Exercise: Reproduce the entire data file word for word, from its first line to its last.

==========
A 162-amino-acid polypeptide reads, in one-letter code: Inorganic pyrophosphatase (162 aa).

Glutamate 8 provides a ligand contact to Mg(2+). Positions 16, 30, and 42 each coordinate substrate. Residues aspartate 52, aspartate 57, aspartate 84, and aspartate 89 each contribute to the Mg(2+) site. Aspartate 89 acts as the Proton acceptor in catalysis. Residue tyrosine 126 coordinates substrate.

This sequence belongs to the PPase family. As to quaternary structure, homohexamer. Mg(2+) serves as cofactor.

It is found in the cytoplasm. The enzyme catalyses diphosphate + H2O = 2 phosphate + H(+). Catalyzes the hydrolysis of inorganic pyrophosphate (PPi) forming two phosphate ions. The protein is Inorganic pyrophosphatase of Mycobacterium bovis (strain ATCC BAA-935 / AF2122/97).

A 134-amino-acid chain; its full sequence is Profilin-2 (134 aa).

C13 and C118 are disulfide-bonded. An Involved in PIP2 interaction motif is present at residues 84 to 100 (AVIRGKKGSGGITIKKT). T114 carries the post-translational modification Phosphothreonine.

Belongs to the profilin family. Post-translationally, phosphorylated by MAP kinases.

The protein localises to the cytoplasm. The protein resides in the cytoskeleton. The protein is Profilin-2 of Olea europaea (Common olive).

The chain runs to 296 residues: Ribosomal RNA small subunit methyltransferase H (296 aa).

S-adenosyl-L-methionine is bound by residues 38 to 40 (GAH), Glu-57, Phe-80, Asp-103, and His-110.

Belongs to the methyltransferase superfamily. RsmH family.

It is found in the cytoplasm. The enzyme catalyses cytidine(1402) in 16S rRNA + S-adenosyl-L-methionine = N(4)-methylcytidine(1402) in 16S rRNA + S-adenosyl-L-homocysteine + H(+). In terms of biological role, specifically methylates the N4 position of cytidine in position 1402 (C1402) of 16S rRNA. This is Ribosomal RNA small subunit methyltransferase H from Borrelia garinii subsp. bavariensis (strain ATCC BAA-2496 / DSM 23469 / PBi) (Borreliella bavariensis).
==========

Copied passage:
A 162-amino-acid polypeptide reads, in one-letter code: Inorganic pyrophosphatase (162 aa).

Glutamate 8 provides a ligand contact to Mg(2+). Positions 16, 30, and 42 each coordinate substrate. Residues aspartate 52, aspartate 57, aspartate 84, and aspartate 89 each contribute to the Mg(2+) site. Aspartate 89 acts as the Proton acceptor in catalysis. Residue tyrosine 126 coordinates substrate.

This sequence belongs to the PPase family. As to quaternary structure, homohexamer. Mg(2+) serves as cofactor.

It is found in the cytoplasm. The enzyme catalyses diphosphate + H2O = 2 phosphate + H(+). Catalyzes the hydrolysis of inorganic pyrophosphate (PPi) forming two phosphate ions. The protein is Inorganic pyrophosphatase of Mycobacterium bovis (strain ATCC BAA-935 / AF2122/97).

A 134-amino-acid chain; its full sequence is Profilin-2 (134 aa).

C13 and C118 are disulfide-bonded. An Involved in PIP2 interaction motif is present at residues 84 to 100 (AVIRGKKGSGGITIKKT). T114 carries the post-translational modification Phosphothreonine.

Belongs to the profilin family. Post-translationally, phosphorylated by MAP kinases.

The protein localises to the cytoplasm. The protein resides in the cytoskeleton. The protein is Profilin-2 of Olea europaea (Common olive).

The chain runs to 296 residues: Ribosomal RNA small subunit methyltransferase H (296 aa).

S-adenosyl-L-methionine is bound by residues 38 to 40 (GAH), Glu-57, Phe-80, Asp-103, and His-110.

Belongs to the methyltransferase superfamily. RsmH family.

It is found in the cytoplasm. The enzyme catalyses cytidine(1402) in 16S rRNA + S-adenosyl-L-methionine = N(4)-methylcytidine(1402) in 16S rRNA + S-adenosyl-L-homocysteine + H(+). In terms of biological role, specifically methylates the N4 position of cytidine in position 1402 (C1402) of 16S rRNA. This is Ribosomal RNA small subunit methyltransferase H from Borrelia garinii subsp. bavariensis (strain ATCC BAA-2496 / DSM 23469 / PBi) (Borreliella bavariensis).